In VR architecture, the difference between real and unreal is fluid and, to a large extent, unimportant. What is important, and potentially revolutionary, is VR’s ability to draw designers and their clients into a visceral world of dimension, scale, and feeling, removing the unfortunate schism between a built environment that exists in three dimensions and a visualization of it that has until now existed in two.

 

 

How VR can democratize Architecture — from researchvr.podigee.io

Excerpt:

Many of the VR projects in Architecture are focused on the final stages of design process, basically for selling a house to a client. Thomas sees the real potential in the early stages: when the main decisions need to be made. VR is so good for this, as it helps for non professionals to understand and grasp the concepts of architecture very intuitively. And this is what we talked mostly about.

 

 

 

How virtual reality could revolutionize the real estate industry — from uploadvr.com by Benjamin Maltbie

 

 

 

Will VR disrupt the airline industry? Sci-Fi show meets press virtually instead of flying — from singularityhub.com by Aaron Frank

Excerpt:

A proposed benefit of virtual reality is that it could one day eliminate the need to move our fleshy bodies around the world for business meetings and work engagements. Instead, we’ll be meeting up with colleagues and associates in virtual spaces. While this would be great news for the environment and business people sick of airports, it would be troubling news for airlines.

 

 

How theaters are evolving to include VR experiences — from uploadvr.com by Michael Mascioni

 

 

 

#AI, #VR, and #IoT Are Coming to a Courthouse Near You! — from americanbar.org by Judge Herbert B. Dixon Jr.

Excerpt:

Imagine during one of your future trials that jurors in your courtroom are provided with virtual reality headsets, which allow them to view the accident site or crime scene digitally and walk around or be guided through a 3D world to examine vital details of the scene.

How can such an evidentiary presentation be accomplished? A system is being developed whereby investigators use a robot system inspired by NASA’s Curiosity Mars rover using 3D imaging and panoramic videography equipment to record virtual reality video of the scene.6 The captured 360° immersive video and photographs of the scene would allow recreation of a VR experience with video and pictures of the original scene from every angle. Admissibility of this evidence would require a showing that the VR simulation fairly and accurately depicts what it represents. If a judge permits presentation of the evidence after its accuracy is established, jurors receiving the evidence could turn their heads and view various aspects of the scene by looking up, down, and around, and zooming in and out.

Unlike an animation or edited video initially created to demonstrate one party’s point of view, the purpose of this type of evidence would be to gather data and objectively preserve the scene without staging or tampering. Even further, this approach would allow investigators to revisit scenes as they existed during the initial forensic examination and give jurors a vivid rendition of the site as it existed when the events occurred.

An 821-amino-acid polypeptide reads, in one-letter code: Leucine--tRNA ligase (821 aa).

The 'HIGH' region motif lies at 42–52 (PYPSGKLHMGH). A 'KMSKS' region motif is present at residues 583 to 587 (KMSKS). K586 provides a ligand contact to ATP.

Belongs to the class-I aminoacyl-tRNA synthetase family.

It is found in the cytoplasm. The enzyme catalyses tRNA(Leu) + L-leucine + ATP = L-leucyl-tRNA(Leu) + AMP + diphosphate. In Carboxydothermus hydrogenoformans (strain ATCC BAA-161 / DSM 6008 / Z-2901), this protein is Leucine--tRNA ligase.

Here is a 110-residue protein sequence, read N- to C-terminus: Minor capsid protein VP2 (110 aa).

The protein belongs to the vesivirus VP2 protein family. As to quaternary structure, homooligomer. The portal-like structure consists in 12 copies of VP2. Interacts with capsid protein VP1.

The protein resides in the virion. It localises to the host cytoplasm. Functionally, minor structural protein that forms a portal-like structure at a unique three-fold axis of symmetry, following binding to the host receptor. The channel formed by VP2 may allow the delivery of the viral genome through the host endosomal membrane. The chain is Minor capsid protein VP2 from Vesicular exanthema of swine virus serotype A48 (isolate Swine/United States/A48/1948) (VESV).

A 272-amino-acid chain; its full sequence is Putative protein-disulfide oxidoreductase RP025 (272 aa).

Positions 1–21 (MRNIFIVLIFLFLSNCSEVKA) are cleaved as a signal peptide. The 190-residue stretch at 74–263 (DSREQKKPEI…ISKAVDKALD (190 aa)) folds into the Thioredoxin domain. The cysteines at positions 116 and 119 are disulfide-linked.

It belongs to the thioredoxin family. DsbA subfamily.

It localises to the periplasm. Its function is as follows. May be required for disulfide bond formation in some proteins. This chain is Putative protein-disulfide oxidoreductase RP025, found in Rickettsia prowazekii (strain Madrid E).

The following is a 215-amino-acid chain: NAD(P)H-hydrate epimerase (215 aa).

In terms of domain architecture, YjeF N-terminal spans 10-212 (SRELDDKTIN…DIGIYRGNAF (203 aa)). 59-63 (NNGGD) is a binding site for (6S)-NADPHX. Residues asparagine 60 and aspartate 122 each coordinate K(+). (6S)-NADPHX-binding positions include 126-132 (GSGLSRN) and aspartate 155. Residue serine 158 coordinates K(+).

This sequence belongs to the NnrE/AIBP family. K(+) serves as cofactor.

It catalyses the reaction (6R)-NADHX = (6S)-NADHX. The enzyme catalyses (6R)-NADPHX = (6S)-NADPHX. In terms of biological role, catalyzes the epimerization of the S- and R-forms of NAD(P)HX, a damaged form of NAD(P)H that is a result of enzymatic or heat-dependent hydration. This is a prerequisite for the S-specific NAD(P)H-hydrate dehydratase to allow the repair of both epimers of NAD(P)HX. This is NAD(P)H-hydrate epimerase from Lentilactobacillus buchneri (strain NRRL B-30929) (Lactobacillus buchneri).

Microsoft goes long for mixed reality — from next.reality.news

Excerpt:

The theme running throughout most of this year’s WinHEC keynote in Shenzhen, China was mixed reality. Microsoft’s Alex Kipman continues to be a great spokesperson and evangelist for the new medium, and it is apparent that Microsoft is going in deep, if not all in, on this version of the future. I, for one, as a mixed reality or bust developer, am very glad to see it.

As part of the presentation, Microsoft presented a video (see below) that shows the various forms of mixed reality. The video starts with a few virtual objects in the room with a person, transitions into the same room with a virtual person, then becomes a full virtual reality experience with Windows Holographic.

 

 

From DSC:
The other day I had posted some ideas in regards to how artificial intelligence, machine learning, and augmented reality are coming together to offer some wonderful new possibilities for learning (see: “From DSC: Amazing possibilities coming together w/ augmented reality used in conjunction w/ machine learning! For example, consider these ideas.”) Here is one of the graphics from that posting:

 

horticulturalapp-danielchristian

These affordances are just now starting to be uncovered as machines are increasingly able to ascertain patterns, things, objects…even people (which calls for a separate posting at some point).

But mainly, for today, I wanted to highlight an excellent comment/reply from Nikos Andriotis @ Talent LMS who gave me permission to highlight his solid reflections and ideas:

 

nikosandriotisidea-oct2016

 

 

From DSC:
Excellent reflection/idea Nikos — that would represent some serious personalized, customized learning!

Nikos’ innovative reflections also made me think about his ideas in light of their interaction or impact with web-based learner profiles, credentialing, badging, and lifelong learning.  What’s especially noteworthy here is that the innovations (that impact learning) continue to occur mainly in the online and blended learning spaces.